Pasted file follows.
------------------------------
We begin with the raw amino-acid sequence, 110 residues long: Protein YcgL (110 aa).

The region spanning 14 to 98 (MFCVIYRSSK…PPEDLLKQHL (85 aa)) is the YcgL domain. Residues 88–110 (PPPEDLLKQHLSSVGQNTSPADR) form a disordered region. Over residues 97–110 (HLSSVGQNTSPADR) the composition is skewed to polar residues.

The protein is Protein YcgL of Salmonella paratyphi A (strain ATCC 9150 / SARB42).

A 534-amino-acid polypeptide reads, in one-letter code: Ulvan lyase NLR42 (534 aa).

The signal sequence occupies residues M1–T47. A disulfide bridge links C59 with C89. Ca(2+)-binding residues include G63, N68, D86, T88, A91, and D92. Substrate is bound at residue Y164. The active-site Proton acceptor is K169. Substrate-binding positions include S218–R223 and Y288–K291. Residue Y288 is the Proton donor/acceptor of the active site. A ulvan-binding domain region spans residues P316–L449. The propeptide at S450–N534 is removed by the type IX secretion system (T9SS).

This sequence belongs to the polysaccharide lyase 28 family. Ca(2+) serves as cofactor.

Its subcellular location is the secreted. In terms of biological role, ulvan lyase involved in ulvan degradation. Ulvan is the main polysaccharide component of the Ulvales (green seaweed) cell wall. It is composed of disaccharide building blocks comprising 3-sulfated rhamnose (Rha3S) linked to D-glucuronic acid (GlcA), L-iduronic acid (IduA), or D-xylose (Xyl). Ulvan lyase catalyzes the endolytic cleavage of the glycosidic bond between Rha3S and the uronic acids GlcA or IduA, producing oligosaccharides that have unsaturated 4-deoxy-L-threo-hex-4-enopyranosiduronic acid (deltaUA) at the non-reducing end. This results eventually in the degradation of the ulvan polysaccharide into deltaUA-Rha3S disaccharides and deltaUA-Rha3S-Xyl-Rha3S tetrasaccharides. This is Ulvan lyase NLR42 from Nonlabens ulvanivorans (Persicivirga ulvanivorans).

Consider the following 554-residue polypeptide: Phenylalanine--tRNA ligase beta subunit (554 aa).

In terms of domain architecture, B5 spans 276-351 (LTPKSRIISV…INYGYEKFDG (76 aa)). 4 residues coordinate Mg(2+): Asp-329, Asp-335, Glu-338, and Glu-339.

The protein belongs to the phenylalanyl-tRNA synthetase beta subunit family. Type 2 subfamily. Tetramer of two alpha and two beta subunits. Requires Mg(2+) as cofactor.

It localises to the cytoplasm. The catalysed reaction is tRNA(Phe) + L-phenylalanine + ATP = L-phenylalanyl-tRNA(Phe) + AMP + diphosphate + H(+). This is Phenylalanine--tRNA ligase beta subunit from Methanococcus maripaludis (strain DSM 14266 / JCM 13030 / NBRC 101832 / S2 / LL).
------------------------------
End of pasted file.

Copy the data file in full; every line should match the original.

We begin with the raw amino-acid sequence, 110 residues long: Protein YcgL (110 aa).

The region spanning 14 to 98 (MFCVIYRSSK…PPEDLLKQHL (85 aa)) is the YcgL domain. Residues 88–110 (PPPEDLLKQHLSSVGQNTSPADR) form a disordered region. Over residues 97–110 (HLSSVGQNTSPADR) the composition is skewed to polar residues.

The protein is Protein YcgL of Salmonella paratyphi A (strain ATCC 9150 / SARB42).

A 534-amino-acid polypeptide reads, in one-letter code: Ulvan lyase NLR42 (534 aa).

The signal sequence occupies residues M1–T47. A disulfide bridge links C59 with C89. Ca(2+)-binding residues include G63, N68, D86, T88, A91, and D92. Substrate is bound at residue Y164. The active-site Proton acceptor is K169. Substrate-binding positions include S218–R223 and Y288–K291. Residue Y288 is the Proton donor/acceptor of the active site. A ulvan-binding domain region spans residues P316–L449. The propeptide at S450–N534 is removed by the type IX secretion system (T9SS).

This sequence belongs to the polysaccharide lyase 28 family. Ca(2+) serves as cofactor.

Its subcellular location is the secreted. In terms of biological role, ulvan lyase involved in ulvan degradation. Ulvan is the main polysaccharide component of the Ulvales (green seaweed) cell wall. It is composed of disaccharide building blocks comprising 3-sulfated rhamnose (Rha3S) linked to D-glucuronic acid (GlcA), L-iduronic acid (IduA), or D-xylose (Xyl). Ulvan lyase catalyzes the endolytic cleavage of the glycosidic bond between Rha3S and the uronic acids GlcA or IduA, producing oligosaccharides that have unsaturated 4-deoxy-L-threo-hex-4-enopyranosiduronic acid (deltaUA) at the non-reducing end. This results eventually in the degradation of the ulvan polysaccharide into deltaUA-Rha3S disaccharides and deltaUA-Rha3S-Xyl-Rha3S tetrasaccharides. This is Ulvan lyase NLR42 from Nonlabens ulvanivorans (Persicivirga ulvanivorans).

Consider the following 554-residue polypeptide: Phenylalanine--tRNA ligase beta subunit (554 aa).

In terms of domain architecture, B5 spans 276-351 (LTPKSRIISV…INYGYEKFDG (76 aa)). 4 residues coordinate Mg(2+): Asp-329, Asp-335, Glu-338, and Glu-339.

The protein belongs to the phenylalanyl-tRNA synthetase beta subunit family. Type 2 subfamily. Tetramer of two alpha and two beta subunits. Requires Mg(2+) as cofactor.

It localises to the cytoplasm. The catalysed reaction is tRNA(Phe) + L-phenylalanine + ATP = L-phenylalanyl-tRNA(Phe) + AMP + diphosphate + H(+). This is Phenylalanine--tRNA ligase beta subunit from Methanococcus maripaludis (strain DSM 14266 / JCM 13030 / NBRC 101832 / S2 / LL).